Emma Sass
Grateful to be Grateful

Why I Was So Proud My Son Quit the Sports League

As a parent you want your child to succeed.  You also want them to thrive and develop good personality traits while doing so.  Sometimes you have to make a choice though: succeed or thrive. While you as a grown up know what you’d prefer for both your child and yourself, as they start to grow up you know you need to let them make the decision for themselves.

My son is — bli ayin hara — an exceptionally wonderful individual.  Weekly — and this is no exaggeration, in fact it’s probably closer to daily — we get phone calls, stopped in the street, messages, emails, notices about something special/kind/sweet/sensitive/thoughtful he has done.  My husband and I have no idea how we got so blessed to have such a child but we did.  It has nothing to do with us; he simply came out this way.

He’s not perfect; what kid is? He’s a regular kid who fights with his younger brother, leaves his smelly socks on the floor and constantly loses items of clothing, backpacks and the like.  But he’s a really, really, truly great son.

When he first started doing extra-curricular activities, he chose judo.  He had the most amazing coach who believed in him and encouraged him.  He also had a natural flair for it; he easily mastered the technique and, with great coaching he thrived and succeeded.  But what impressed me most about the coach was not how he was with my son (who found it relatively easy) but with every.single.child in his class.

Now this wasn’t a regular class. This was a class where every parent sent (and still sends) their kid with a whole slew of issues.  There’d be one screaming, another one bothering as many kids as he could and still another one jumping up and down just because he could.  Dan (the judo coach) didn’t “deal” with these kids, he simply worked with them.  Watching Dan – okay, who granted is an extra special coach – at these classes was possibly one of the best lessons in education any teacher-in-training could ask for.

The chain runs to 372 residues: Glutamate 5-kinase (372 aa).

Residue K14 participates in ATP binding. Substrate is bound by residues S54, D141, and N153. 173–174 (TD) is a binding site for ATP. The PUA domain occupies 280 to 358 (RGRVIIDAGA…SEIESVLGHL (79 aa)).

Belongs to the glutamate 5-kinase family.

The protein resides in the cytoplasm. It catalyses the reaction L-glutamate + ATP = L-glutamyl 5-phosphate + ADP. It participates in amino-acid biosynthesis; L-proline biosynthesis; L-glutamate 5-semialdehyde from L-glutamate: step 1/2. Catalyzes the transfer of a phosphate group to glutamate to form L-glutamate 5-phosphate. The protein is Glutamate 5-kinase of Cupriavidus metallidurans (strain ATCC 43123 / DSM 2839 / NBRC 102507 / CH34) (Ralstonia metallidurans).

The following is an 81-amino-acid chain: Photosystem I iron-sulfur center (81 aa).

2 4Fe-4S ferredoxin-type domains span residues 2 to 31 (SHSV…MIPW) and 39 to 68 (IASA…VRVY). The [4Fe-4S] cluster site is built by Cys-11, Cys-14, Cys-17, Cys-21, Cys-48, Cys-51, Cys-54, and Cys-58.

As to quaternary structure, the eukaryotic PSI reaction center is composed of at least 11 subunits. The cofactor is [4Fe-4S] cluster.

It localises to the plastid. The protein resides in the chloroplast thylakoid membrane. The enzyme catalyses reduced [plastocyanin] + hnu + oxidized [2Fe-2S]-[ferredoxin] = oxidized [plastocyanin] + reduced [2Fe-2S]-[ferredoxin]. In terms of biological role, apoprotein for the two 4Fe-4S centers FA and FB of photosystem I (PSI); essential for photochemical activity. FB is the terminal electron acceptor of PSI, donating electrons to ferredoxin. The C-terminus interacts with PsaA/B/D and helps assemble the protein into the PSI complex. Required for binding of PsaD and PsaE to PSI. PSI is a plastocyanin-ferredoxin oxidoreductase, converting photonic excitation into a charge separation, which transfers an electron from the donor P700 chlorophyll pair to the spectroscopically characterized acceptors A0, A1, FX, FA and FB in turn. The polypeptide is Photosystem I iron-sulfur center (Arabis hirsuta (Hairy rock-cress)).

Dan understood and fully accepted that every kid – irrespective of ability or personality – deserved a chance.  At the same time, somehow (and I really don’t know how) he was able to ensure this did not overwhelm the teaching of the class or hinder the other kids.  Hence my kid – and all the kids in the class – thrived and succeeded.  And it was great.

But then after a few years, my child decided that since all his friends were getting into (let’s call it football for now) football, he was going to as well.  He wasn’t a natural but he loved playing with his friends.  He joined the activity after school and worked so hard that he got Most Improved Player award that year.  When they had the league selection we weren’t sure if he would get in.  But he did.  And he was so proud of himself. He definitely didn’t find it easy but it was fun, a great workout, there was a wonderful camaraderie going on and we were delighted at the potential the league would offer him, while knowing he wouldn’t be the champion player.  But we didn’t care about that. At. All.  And neither did he.

Despite his best efforts he didn’t improve all that much. But still he worked at it.  Still he tried.  Still he didn’t give up.  And that made us proud.  But the coach – and yes, it’s true this was a league and not just a fun after school sporting activity – put him down. Time.and.time.again. I had never seen a child go from being a confident, well-loved, popular and happy individual to a downtrodden, tearful, confused tween…at least when he was participating in the league. I am grateful this did not impact the rest of his life.